Daebak! K-drama is teaching me Hangul
My first year in learning the Korean language has been an interesting one
I took Spanish during high school and French in college, and languages confuse me greatly! What tense do I use? Is that a masculine or feminine object? Does the subject go first or last in the sentence? Why does a pronoun have a different verb form than the actual object? I am all mixed up in languages. Then, I decided I wanted to learn Korean/Hangul. It is one of my student’s fault. He said - I think you would like this show that is on Netflix. Hooked at Asian drama, I joined Viki and binge-watched multiple shows.
I started watching Asian dramas. Two years later, I realized I had learned some words and phrases in Hangul. One year in Duolingo helped me acquire the basic alphabet. I could walk the streets of Seoul and correctly sound out every word I saw without understanding. Sounding out the letters is useless. Pronouncing B-l-u-e is no help if the word matches nothing in my understanding. That is what it is for me with Korean. I can read and sound out all the syllables. Where is the train? The bus? The bathroom? I am no help. But give me a drama where you can’t marry her; she is your sister! Ban Dae! I completely understand the storyline. The company's president accidentally sleeps with a low-ranking company employee and ends up marrying her because she is pregnant. He gets amnesia and does not remember their son. Years later, he sees a familiar boy on the playground but does not know why the Mom turns away from him in tears. I am ready to test drive my total lack of understanding of Korean after 18 months of Duolingo.
When I finally visit Korea, I am running for Soju. Everyone always drinks it in the dramas in green bottles. I have yet to figure out what I am supposed to call the young, hot bartender, though. Since I am over sixty years old, I will never use the term Oppa. It works wonders for a younger girl to get a young man to do something for her, primarily if she uses a high-pitched, little girl voice. I am unsure how I will respond if someone calls me Ajumma however, the term fits my age. A middle-aged woman named Ajumma often misbehaves, so maybe that may not be a good word for me. When something good happens - Assa! If I want to watch a historical Korean drama earlier than the 1900s, I look for Sageuk.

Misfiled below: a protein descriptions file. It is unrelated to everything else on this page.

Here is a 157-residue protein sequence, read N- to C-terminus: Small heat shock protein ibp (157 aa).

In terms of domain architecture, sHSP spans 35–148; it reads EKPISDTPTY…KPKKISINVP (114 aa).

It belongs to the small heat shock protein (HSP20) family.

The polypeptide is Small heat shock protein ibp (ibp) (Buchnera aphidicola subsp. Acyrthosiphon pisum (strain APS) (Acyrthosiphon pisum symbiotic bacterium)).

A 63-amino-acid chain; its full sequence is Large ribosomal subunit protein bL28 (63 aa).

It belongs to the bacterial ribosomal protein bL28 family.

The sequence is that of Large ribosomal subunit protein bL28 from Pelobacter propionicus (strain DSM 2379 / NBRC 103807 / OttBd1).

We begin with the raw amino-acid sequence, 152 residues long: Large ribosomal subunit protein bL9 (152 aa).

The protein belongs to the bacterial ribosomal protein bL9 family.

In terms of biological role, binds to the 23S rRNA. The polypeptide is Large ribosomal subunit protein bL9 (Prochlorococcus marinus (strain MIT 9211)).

One thing that keeps tripping me up on Duolingo is the formal way of speaking with different styles.
Jon Dae Mal - Mind your manners, as my Granny would say. Seniors expect a formal speech from their juniors.
Aniyo is an important word to know - otherwise, you might agree to crazy things. Just say Aniyo, um, no. That works in formal and informal situations. I watched hundreds of episodes of shows before I realized ne means yes. It flies by so quickly that translation misses the word quite often.
I watch several Korean drama shows, and there will be this long phrase. Seriously, the actor may speak for several seconds. The translation will be “She said hello.” Then I realized that this was ‘Hi.’ Annyeong Haseyo. Eight syllables for what would be one in English. The language is lovely to hear as it is lyrical. The sentences often go up in pitch even though there is no asked question.
Once I realized that pronouns rarely are used, I started focusing on learning verbs. I still have a long way to go because I spend more time playing games on my phone and watching dramas than studying. Still, I know the important ones.
Jo-a-hae like you (informal)
Sa-lang-hae love you (informal)
Daebak (Wow), I have a long way to go to learn Hangul (Korean)
About the author
My stories range from the whimsical to the down and dirty of a serial killer. A balanced left and right brain with my varied life experiences make me an eccentric bird. I have been blogging two years now. I hope you enjoy my stories.
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